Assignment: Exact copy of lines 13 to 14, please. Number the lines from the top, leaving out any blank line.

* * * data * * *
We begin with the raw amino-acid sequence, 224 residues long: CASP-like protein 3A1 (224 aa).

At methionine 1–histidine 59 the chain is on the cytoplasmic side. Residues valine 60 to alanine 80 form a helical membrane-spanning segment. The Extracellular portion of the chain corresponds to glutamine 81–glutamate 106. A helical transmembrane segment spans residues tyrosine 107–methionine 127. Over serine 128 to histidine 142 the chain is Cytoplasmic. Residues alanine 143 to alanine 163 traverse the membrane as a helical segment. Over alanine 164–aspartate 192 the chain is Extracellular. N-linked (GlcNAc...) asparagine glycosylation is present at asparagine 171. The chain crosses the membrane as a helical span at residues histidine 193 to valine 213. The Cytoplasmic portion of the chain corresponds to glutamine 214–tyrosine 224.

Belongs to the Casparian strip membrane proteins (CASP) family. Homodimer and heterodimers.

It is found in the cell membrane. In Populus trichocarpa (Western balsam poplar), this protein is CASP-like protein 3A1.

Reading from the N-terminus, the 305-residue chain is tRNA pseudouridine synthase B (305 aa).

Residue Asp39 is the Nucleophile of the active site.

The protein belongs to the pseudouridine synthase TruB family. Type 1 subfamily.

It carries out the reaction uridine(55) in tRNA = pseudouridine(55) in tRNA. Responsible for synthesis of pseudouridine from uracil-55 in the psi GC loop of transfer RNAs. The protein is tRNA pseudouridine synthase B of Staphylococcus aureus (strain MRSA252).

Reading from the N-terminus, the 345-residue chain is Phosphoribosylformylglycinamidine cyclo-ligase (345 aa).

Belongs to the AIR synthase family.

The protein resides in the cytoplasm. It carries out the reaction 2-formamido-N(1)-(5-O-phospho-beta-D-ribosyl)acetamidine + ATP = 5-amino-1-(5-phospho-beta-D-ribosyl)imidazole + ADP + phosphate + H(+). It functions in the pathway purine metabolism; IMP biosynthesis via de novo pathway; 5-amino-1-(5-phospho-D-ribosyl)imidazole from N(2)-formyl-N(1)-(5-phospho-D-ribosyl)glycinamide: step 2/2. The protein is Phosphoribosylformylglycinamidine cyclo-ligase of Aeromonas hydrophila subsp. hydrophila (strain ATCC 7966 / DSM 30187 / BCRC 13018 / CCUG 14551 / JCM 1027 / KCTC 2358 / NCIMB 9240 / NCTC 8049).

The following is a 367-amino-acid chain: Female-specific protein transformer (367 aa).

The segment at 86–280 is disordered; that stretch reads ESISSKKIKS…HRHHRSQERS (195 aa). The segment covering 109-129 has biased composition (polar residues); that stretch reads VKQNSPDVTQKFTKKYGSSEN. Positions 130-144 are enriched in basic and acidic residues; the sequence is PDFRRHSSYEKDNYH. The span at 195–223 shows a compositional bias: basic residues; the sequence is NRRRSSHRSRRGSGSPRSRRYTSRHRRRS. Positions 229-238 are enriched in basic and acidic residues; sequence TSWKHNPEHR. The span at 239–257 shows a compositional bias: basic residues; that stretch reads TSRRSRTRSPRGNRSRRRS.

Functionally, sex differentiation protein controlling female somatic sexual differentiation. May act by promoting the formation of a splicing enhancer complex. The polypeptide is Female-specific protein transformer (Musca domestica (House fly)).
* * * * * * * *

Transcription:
The segment at 86–280 is disordered; that stretch reads ESISSKKIKS…HRHHRSQERS (195 aa). The segment covering 109-129 has biased composition (polar residues); that stretch reads VKQNSPDVTQKFTKKYGSSEN. Positions 130-144 are enriched in basic and acidic residues; the sequence is PDFRRHSSYEKDNYH. The span at 195–223 shows a compositional bias: basic residues; the sequence is NRRRSSHRSRRGSGSPRSRRYTSRHRRRS. Positions 229-238 are enriched in basic and acidic residues; sequence TSWKHNPEHR. The span at 239–257 shows a compositional bias: basic residues; that stretch reads TSRRSRTRSPRGNRSRRRS.

Functionally, sex differentiation protein controlling female somatic sexual differentiation. May act by promoting the formation of a splicing enhancer complex. The polypeptide is Female-specific protein transformer (Musca domestica (House fly)).